Cashman continued:

“I’ve done this job a long time and I put this roster together,” Cashman said. “I feel it’s significantly better than it has performed, and when it doesn’t perform up to expectations over the course of time, I have a history of making changes. I would rather not go that route, but when you are forced to do so, you are forced to do so.”

Who have been the biggest contributors to the Yankees’ demise?

Cashman said, “Some leashes might be shorter than others.”

Headley likely has the shortest leash. Utilityman Ronald Torreyes has hit well, boasting an .875 in a limited sample of 24 plate appearances, but he could cut into Headley’s playing time at third base if Headley can’t figure things out. Outfield prospect Aaron Judge could get called up. Outfielder Aaron Hicks, who has taken only 28 PA thus far, could also be in line for more playing time.

 

Bartolo Colon hit a foul ball with 102 MPH exit velocity on Monday

New York Mets pitcher Bartolo Colon  adjusts his cap after giving up a base hit to Philadelphia Phillies' Cameron Rupp during the fifth inning of a baseball game, Saturday, April 9, 2016, in New York. (AP Photo/Julie Jacobson)
AP Photo/Julie Jacobson
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Everyone seemed to be able to hit Braves starter Mike Foltynewicz on Monday night. The right-hander served up three home runs to the Mets in the first inning, as David Wright, Yoenis Cespedes, and Lucas Duda each took him yard.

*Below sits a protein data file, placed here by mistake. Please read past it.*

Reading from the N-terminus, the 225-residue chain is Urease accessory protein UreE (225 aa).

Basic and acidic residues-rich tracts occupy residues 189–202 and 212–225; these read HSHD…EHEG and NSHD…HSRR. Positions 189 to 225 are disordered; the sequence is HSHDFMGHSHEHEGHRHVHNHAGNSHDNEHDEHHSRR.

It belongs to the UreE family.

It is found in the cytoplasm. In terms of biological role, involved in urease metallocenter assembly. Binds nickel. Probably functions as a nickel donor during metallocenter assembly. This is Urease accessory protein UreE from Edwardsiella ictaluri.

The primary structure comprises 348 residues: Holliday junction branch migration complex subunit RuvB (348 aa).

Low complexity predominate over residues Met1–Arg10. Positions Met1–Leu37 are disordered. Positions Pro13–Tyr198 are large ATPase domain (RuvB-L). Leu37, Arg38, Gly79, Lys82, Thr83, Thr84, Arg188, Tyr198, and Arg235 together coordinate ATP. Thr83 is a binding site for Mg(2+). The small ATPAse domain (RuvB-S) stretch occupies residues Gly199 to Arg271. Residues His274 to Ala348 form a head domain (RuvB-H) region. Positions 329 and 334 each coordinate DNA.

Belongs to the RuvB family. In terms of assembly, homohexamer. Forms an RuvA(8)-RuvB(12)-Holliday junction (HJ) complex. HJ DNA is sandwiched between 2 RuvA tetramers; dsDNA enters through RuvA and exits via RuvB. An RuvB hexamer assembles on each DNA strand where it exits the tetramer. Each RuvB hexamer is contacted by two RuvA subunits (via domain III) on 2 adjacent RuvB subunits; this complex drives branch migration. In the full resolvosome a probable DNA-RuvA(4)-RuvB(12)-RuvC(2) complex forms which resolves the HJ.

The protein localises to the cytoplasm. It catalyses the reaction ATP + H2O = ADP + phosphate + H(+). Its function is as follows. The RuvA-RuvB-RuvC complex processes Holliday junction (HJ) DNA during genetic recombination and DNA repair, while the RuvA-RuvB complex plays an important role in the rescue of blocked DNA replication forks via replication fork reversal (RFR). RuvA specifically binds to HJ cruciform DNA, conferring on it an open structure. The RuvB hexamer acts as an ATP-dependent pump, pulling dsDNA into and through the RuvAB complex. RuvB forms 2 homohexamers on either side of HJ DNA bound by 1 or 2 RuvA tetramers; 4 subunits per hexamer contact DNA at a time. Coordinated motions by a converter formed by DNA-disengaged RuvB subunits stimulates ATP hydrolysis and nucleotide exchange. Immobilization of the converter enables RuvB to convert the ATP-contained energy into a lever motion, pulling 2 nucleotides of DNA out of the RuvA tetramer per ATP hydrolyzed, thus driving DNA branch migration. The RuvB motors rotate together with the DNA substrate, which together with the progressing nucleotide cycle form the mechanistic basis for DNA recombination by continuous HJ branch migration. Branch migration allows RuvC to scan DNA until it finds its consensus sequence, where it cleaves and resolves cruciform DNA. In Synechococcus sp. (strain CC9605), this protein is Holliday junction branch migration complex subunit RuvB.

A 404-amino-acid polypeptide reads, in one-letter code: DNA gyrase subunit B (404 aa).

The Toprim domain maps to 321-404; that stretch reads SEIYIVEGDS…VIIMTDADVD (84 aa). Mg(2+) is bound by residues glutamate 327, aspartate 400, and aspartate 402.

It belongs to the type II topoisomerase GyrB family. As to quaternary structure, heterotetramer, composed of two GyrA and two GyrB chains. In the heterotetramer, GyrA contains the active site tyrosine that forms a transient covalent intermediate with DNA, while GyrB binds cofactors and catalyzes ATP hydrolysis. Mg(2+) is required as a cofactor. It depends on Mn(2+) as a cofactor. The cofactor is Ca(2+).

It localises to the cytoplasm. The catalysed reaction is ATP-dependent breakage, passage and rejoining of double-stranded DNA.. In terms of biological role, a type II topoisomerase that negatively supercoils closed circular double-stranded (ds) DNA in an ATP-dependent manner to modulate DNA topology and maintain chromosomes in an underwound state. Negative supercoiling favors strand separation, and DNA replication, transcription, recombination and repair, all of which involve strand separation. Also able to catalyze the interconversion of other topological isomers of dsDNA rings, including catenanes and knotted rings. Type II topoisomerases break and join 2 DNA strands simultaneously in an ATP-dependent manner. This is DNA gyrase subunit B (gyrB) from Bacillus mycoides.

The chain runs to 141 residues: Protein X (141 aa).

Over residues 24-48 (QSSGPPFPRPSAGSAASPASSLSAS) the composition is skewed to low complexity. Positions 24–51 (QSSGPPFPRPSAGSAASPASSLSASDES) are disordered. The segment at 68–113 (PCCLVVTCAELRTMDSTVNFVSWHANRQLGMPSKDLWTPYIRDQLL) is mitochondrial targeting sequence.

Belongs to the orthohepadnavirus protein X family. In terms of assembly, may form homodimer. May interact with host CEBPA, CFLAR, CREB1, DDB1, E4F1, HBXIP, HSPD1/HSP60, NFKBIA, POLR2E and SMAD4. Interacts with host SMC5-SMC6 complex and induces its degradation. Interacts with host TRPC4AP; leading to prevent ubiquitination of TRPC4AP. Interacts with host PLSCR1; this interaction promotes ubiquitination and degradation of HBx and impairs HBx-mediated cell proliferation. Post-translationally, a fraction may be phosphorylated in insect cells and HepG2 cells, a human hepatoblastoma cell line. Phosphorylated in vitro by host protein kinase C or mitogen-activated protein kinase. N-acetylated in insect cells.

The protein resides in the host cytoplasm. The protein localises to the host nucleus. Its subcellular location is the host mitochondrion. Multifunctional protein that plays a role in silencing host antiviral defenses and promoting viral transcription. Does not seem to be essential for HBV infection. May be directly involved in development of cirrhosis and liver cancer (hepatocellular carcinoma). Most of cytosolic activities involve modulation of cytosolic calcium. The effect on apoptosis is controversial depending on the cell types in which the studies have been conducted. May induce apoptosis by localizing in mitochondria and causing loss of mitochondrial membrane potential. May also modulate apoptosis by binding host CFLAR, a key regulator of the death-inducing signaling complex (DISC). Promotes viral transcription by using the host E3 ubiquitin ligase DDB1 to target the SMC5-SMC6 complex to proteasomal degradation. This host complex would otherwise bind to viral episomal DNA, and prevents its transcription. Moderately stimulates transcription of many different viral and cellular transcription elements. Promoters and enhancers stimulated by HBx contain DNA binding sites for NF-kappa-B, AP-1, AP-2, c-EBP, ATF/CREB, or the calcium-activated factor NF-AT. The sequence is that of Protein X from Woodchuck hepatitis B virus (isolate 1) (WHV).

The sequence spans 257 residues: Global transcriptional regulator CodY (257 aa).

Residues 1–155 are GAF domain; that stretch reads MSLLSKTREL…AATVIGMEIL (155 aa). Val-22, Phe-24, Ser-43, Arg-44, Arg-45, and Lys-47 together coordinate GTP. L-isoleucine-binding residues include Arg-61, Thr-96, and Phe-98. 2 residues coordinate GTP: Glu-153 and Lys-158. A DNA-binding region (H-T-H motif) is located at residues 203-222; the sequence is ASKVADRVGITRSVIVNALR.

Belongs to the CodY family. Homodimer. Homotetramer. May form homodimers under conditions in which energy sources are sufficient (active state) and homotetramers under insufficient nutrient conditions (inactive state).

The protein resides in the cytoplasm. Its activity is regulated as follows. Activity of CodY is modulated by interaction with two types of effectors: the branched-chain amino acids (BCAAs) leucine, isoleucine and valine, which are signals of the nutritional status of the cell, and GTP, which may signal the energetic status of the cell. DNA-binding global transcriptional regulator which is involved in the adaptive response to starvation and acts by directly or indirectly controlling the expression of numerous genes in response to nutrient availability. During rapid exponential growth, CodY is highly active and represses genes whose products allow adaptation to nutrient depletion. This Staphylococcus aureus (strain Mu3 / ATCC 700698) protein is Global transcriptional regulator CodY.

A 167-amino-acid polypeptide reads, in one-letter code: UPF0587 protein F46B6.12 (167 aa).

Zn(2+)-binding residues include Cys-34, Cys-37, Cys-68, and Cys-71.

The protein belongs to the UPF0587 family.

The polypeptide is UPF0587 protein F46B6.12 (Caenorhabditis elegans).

Even Mets starter Bartolo Colon wanted to get in on the action. Colon is not much of a hitter, as evidenced by his .089 career batting average and this swing he took two years ago.

Colon got a neck-high fastball from Foltynewicz and he was somehow able to make solid contact on it, sending a line drive down the left field line. It was foul, but it registered an exit velocity at 101.9 MPH via Statcast. Not bad for a guy whose hitting prowess is often the butt of a joke.

White Sox will designate John Danks for assignment

Chicago White Sox starting pitcher John Danks walks off the field after the third inning of a baseball game against the Baltimore Orioles in Baltimore, Thursday, April 28, 2016. Baltimore scored four runs against Danks in the third. (AP Photo/Patrick Semansky)
AP Photo/Patrick Semansky
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CSN Chicago’s Dan Hayes reports that the White Sox will designate starter John Danks for assignment. He notes the move is not yet official. Erik Johnson is expected to draw the start on Thursday as a result, Hayes adds. Danks was scheduled to start on Wednesday against the Red Sox, but Carlos Rodon will move up a day and start instead.

Danks, 31, was off to a bumpy start to the 2016 season. He lost each of his first four starts, compiling a 7.25 ERA with a 16/11 K/BB ratio in 22 1/3 innings. The lefty showed promise early in his career, but put up an aggregate 4.79 ERA since the beginning of the 2011 season. Danks was never able to find his stuff again.

Once Danks’ DFA is made official, the White Sox will have 10 days to find a trade partner, otherwise Danks will likely be released and become a free agent. Expect the latter, as Danks is owed the balance of his $14.25 million salary for the 2016 season, the final year of a five-year, $65 million extension signed in December 2011.

Danks has been in the White Sox organization since they acquired him from the Rangers in December 2006.